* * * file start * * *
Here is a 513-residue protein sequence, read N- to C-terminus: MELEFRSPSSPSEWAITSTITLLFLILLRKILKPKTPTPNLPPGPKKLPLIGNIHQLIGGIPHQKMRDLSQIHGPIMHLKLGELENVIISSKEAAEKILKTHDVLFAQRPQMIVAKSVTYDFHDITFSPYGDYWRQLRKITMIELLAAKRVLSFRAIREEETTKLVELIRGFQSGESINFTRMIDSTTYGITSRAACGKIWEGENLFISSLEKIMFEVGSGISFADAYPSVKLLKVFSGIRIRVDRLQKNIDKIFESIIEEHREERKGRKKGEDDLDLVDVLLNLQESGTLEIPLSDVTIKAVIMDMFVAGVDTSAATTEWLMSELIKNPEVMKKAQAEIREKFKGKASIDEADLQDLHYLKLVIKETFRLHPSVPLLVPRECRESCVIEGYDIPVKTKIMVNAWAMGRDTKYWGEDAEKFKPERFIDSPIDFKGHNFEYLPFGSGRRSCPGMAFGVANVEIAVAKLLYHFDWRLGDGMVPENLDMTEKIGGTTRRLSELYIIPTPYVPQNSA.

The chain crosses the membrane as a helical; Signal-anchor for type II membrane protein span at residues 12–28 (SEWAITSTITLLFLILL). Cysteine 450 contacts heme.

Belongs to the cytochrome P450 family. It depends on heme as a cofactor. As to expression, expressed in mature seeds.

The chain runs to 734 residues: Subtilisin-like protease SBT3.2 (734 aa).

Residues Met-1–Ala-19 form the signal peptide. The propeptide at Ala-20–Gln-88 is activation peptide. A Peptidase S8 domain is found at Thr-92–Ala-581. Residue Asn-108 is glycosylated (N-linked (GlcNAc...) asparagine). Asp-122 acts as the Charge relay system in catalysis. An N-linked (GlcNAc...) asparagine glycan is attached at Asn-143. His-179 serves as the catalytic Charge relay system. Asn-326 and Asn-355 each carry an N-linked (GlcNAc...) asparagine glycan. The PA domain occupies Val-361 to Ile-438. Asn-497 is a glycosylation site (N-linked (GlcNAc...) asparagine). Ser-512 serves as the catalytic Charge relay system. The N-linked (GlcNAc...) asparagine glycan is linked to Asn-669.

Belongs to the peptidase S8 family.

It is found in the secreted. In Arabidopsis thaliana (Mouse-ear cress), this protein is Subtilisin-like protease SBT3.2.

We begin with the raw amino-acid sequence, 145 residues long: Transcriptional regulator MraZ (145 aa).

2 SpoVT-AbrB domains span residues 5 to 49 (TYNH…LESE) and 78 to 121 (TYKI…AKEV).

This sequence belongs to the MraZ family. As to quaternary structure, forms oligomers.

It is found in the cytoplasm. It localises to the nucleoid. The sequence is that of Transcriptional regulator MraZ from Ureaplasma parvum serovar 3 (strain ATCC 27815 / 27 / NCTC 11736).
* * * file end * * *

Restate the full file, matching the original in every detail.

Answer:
Here is a 513-residue protein sequence, read N- to C-terminus: MELEFRSPSSPSEWAITSTITLLFLILLRKILKPKTPTPNLPPGPKKLPLIGNIHQLIGGIPHQKMRDLSQIHGPIMHLKLGELENVIISSKEAAEKILKTHDVLFAQRPQMIVAKSVTYDFHDITFSPYGDYWRQLRKITMIELLAAKRVLSFRAIREEETTKLVELIRGFQSGESINFTRMIDSTTYGITSRAACGKIWEGENLFISSLEKIMFEVGSGISFADAYPSVKLLKVFSGIRIRVDRLQKNIDKIFESIIEEHREERKGRKKGEDDLDLVDVLLNLQESGTLEIPLSDVTIKAVIMDMFVAGVDTSAATTEWLMSELIKNPEVMKKAQAEIREKFKGKASIDEADLQDLHYLKLVIKETFRLHPSVPLLVPRECRESCVIEGYDIPVKTKIMVNAWAMGRDTKYWGEDAEKFKPERFIDSPIDFKGHNFEYLPFGSGRRSCPGMAFGVANVEIAVAKLLYHFDWRLGDGMVPENLDMTEKIGGTTRRLSELYIIPTPYVPQNSA.

The chain crosses the membrane as a helical; Signal-anchor for type II membrane protein span at residues 12–28 (SEWAITSTITLLFLILL). Cysteine 450 contacts heme.

Belongs to the cytochrome P450 family. It depends on heme as a cofactor. As to expression, expressed in mature seeds.

The chain runs to 734 residues: Subtilisin-like protease SBT3.2 (734 aa).

Residues Met-1–Ala-19 form the signal peptide. The propeptide at Ala-20–Gln-88 is activation peptide. A Peptidase S8 domain is found at Thr-92–Ala-581. Residue Asn-108 is glycosylated (N-linked (GlcNAc...) asparagine). Asp-122 acts as the Charge relay system in catalysis. An N-linked (GlcNAc...) asparagine glycan is attached at Asn-143. His-179 serves as the catalytic Charge relay system. Asn-326 and Asn-355 each carry an N-linked (GlcNAc...) asparagine glycan. The PA domain occupies Val-361 to Ile-438. Asn-497 is a glycosylation site (N-linked (GlcNAc...) asparagine). Ser-512 serves as the catalytic Charge relay system. The N-linked (GlcNAc...) asparagine glycan is linked to Asn-669.

Belongs to the peptidase S8 family.

It is found in the secreted. In Arabidopsis thaliana (Mouse-ear cress), this protein is Subtilisin-like protease SBT3.2.

We begin with the raw amino-acid sequence, 145 residues long: Transcriptional regulator MraZ (145 aa).

2 SpoVT-AbrB domains span residues 5 to 49 (TYNH…LESE) and 78 to 121 (TYKI…AKEV).

This sequence belongs to the MraZ family. As to quaternary structure, forms oligomers.

It is found in the cytoplasm. It localises to the nucleoid. The sequence is that of Transcriptional regulator MraZ from Ureaplasma parvum serovar 3 (strain ATCC 27815 / 27 / NCTC 11736).